You’re no stranger to locally hosted php. Especially using MAMP or XMPP. Here is how you get started locally with NodeJS.
Getting started setting up your first node.js app up locally on OS X is so easy it makes my eyes tingle. I have always developed on a Mac, so if you are interested in windows, it’s probably best to find someone who specializes in that.
First you’ll need to install node on your OS X installation. The easiest way to do that is with homebrew. If you aren’t familiar with homebrew, it is a package manager that takes care of the installation of software in the *nix underbelly of OS X.
Install homebrew by going here http://brew.sh/. And following the installation instructions.
Once that is done. You will be able to install node.js on your Mac with three beautiful words. Open your terminal and type:
brew install node
This will install node.js on your mac, where node can be activated at any time by popping open a terminal and typing “node”. This installation will include “npm” the node package manager. Which gives you access to all of the node modules that exist on npmjs.org. Similar to composer, but easier to set up.
Next. Open up your terminal and type:
npm install -g express
This command will install express in a location on your mac where you can access it from any directory. If you leave out the “-g” it will install express in a directory named node_modules in the directory you were in when you ran the command.
Keeping the `-g` will make it so you can boilerplate a new express app in any directory you wish.
Pop open your terminal create a directory for your new app using:
Then you will use express to set up the boilerplate for your app. You can see the options by typing the command:
For the purposes of showing you what I used, we are going to create our app with a couple of the options. We will be using ejs for the templating engine, and we want to enable sessions. There are lots of different templating engines that use different styles of injecting dynamic content into your templates. EJS markup is remarkably similar to the php templating `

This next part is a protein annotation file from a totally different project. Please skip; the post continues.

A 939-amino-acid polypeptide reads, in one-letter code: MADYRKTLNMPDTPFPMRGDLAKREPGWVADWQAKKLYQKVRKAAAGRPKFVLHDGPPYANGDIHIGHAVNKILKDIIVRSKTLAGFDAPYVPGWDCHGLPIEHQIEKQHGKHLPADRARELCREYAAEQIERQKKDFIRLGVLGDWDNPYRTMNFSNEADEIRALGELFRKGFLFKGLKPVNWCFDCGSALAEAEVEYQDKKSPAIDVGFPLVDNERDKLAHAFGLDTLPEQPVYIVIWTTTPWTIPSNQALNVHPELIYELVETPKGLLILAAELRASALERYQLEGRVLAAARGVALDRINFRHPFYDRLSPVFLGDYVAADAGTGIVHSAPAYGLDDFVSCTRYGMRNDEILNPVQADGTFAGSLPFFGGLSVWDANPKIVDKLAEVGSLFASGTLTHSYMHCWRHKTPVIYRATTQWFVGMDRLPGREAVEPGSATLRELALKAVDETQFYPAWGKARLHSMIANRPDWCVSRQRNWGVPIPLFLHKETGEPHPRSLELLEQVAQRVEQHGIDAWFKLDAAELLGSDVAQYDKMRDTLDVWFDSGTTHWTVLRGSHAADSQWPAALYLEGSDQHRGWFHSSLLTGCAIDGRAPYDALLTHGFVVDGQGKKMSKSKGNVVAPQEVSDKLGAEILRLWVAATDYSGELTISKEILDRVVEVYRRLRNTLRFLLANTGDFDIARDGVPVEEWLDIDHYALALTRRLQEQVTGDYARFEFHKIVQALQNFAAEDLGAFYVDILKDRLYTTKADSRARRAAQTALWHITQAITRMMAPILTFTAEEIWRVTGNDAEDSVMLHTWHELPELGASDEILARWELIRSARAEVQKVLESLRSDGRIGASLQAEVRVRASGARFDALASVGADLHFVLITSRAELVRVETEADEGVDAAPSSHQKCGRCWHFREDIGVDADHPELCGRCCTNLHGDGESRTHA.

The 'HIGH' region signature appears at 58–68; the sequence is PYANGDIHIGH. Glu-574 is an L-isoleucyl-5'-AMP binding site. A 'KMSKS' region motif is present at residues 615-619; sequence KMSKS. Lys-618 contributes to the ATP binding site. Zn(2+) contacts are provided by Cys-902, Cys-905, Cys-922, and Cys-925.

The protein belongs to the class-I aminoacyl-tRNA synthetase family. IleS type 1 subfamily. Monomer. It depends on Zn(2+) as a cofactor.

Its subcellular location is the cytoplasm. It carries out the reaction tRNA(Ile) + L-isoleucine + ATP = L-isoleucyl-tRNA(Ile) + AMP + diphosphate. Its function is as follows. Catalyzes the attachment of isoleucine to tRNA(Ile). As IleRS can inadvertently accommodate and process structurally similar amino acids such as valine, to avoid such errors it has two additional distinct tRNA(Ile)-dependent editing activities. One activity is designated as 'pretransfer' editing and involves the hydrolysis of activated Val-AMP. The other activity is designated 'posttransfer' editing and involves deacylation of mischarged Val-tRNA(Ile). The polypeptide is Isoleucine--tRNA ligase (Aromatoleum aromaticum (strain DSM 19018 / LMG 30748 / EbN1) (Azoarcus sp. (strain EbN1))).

So lets boilerplate our app.
express -e -s
You’ll see feedback in your terminal that will echo the files that are created in your app directory. Included will be the instructions for installing the app from the boilerplate that was created using npm.
Do that by typing:
This will read the contents of the package.json file that was generated in your app directory, and it will download and install the dependencies into a node_modules directory.
Now you’re ready to start up your server and see whats going on. It’s easy as this.
Then open a browser and navigate to http://localhost:3000
And you’ll see your first node app running on your local server.
Your App’s Anatomy
Looking in your node app directory, you’ll see four directories.
`node_modules`: holds all of your locally installed libraries for your app. As you build, adding a dependency is as easy as typing.
npm install *what you want* --save
And requiring that new dependency in your code to use it.
PROTIP: If you remember the `–save` your added dependency will automatically be added to your package.json file.
`routes`: Holds your controllers all of your logic to be executed when your app hits a particular route. Ex. http://localhost:3000/ maps to the index.js, which provides the logic, and then renders the markup for views/index.ejs
`views`: Holds your view templates, in this case they are *.ejs files
`app.js`: Is the main application file, that knits together these directories, and starts up your web server. Node and express replaces the functionality of Apache and PHP.
`package.json`: Is the file that sets up the list of dependencies, the app name and version etc. So when you go to deploy this somewhere else. running npm install will setup everything you need.
TIME TO BUILD!
To install nodemon:
npm install -g nodemon
To use nodemon go to your app directory and type:
Just like that, you should have node installed, an express app setup and running locally, and the basic file structure and debugging info to be able to start tinkering with your own node.js application. Now it’s time for me to gather my thoughts on the next step of authentication and data storage with mongoose and mongodb, or, you know, sleep. Probably both.